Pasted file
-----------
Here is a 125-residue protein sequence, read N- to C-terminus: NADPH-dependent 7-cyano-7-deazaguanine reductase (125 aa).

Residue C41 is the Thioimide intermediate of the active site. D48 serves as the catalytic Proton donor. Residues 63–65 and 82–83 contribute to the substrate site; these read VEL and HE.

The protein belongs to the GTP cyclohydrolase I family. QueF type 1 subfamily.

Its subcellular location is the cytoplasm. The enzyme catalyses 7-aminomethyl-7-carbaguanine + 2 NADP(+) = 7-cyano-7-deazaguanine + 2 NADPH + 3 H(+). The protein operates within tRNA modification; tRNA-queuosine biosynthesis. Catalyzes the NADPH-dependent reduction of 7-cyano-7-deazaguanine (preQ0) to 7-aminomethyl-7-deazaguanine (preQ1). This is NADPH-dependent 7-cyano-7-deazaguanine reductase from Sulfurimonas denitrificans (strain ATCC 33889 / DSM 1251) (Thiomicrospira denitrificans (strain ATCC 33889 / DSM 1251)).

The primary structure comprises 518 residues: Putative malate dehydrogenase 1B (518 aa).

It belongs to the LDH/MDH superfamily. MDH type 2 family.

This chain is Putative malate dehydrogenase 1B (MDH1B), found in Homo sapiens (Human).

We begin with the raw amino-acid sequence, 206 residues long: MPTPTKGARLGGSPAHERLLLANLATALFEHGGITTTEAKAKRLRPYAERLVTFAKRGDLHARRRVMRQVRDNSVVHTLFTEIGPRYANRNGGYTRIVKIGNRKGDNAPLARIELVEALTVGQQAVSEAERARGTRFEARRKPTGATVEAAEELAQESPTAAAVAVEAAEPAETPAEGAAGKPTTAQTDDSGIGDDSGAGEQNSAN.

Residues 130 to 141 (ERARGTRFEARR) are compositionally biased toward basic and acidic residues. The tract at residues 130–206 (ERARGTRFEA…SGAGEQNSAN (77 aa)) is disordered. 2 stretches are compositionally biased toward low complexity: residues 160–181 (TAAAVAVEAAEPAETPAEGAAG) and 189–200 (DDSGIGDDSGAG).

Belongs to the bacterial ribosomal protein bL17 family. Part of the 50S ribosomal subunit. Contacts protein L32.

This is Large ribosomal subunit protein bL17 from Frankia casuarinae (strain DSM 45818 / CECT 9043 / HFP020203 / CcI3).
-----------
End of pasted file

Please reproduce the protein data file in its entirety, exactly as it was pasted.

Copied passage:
Here is a 125-residue protein sequence, read N- to C-terminus: NADPH-dependent 7-cyano-7-deazaguanine reductase (125 aa).

Residue C41 is the Thioimide intermediate of the active site. D48 serves as the catalytic Proton donor. Residues 63–65 and 82–83 contribute to the substrate site; these read VEL and HE.

The protein belongs to the GTP cyclohydrolase I family. QueF type 1 subfamily.

Its subcellular location is the cytoplasm. The enzyme catalyses 7-aminomethyl-7-carbaguanine + 2 NADP(+) = 7-cyano-7-deazaguanine + 2 NADPH + 3 H(+). The protein operates within tRNA modification; tRNA-queuosine biosynthesis. Catalyzes the NADPH-dependent reduction of 7-cyano-7-deazaguanine (preQ0) to 7-aminomethyl-7-deazaguanine (preQ1). This is NADPH-dependent 7-cyano-7-deazaguanine reductase from Sulfurimonas denitrificans (strain ATCC 33889 / DSM 1251) (Thiomicrospira denitrificans (strain ATCC 33889 / DSM 1251)).

The primary structure comprises 518 residues: Putative malate dehydrogenase 1B (518 aa).

It belongs to the LDH/MDH superfamily. MDH type 2 family.

This chain is Putative malate dehydrogenase 1B (MDH1B), found in Homo sapiens (Human).

We begin with the raw amino-acid sequence, 206 residues long: MPTPTKGARLGGSPAHERLLLANLATALFEHGGITTTEAKAKRLRPYAERLVTFAKRGDLHARRRVMRQVRDNSVVHTLFTEIGPRYANRNGGYTRIVKIGNRKGDNAPLARIELVEALTVGQQAVSEAERARGTRFEARRKPTGATVEAAEELAQESPTAAAVAVEAAEPAETPAEGAAGKPTTAQTDDSGIGDDSGAGEQNSAN.

Residues 130 to 141 (ERARGTRFEARR) are compositionally biased toward basic and acidic residues. The tract at residues 130–206 (ERARGTRFEA…SGAGEQNSAN (77 aa)) is disordered. 2 stretches are compositionally biased toward low complexity: residues 160–181 (TAAAVAVEAAEPAETPAEGAAG) and 189–200 (DDSGIGDDSGAG).

Belongs to the bacterial ribosomal protein bL17 family. Part of the 50S ribosomal subunit. Contacts protein L32.

This is Large ribosomal subunit protein bL17 from Frankia casuarinae (strain DSM 45818 / CECT 9043 / HFP020203 / CcI3).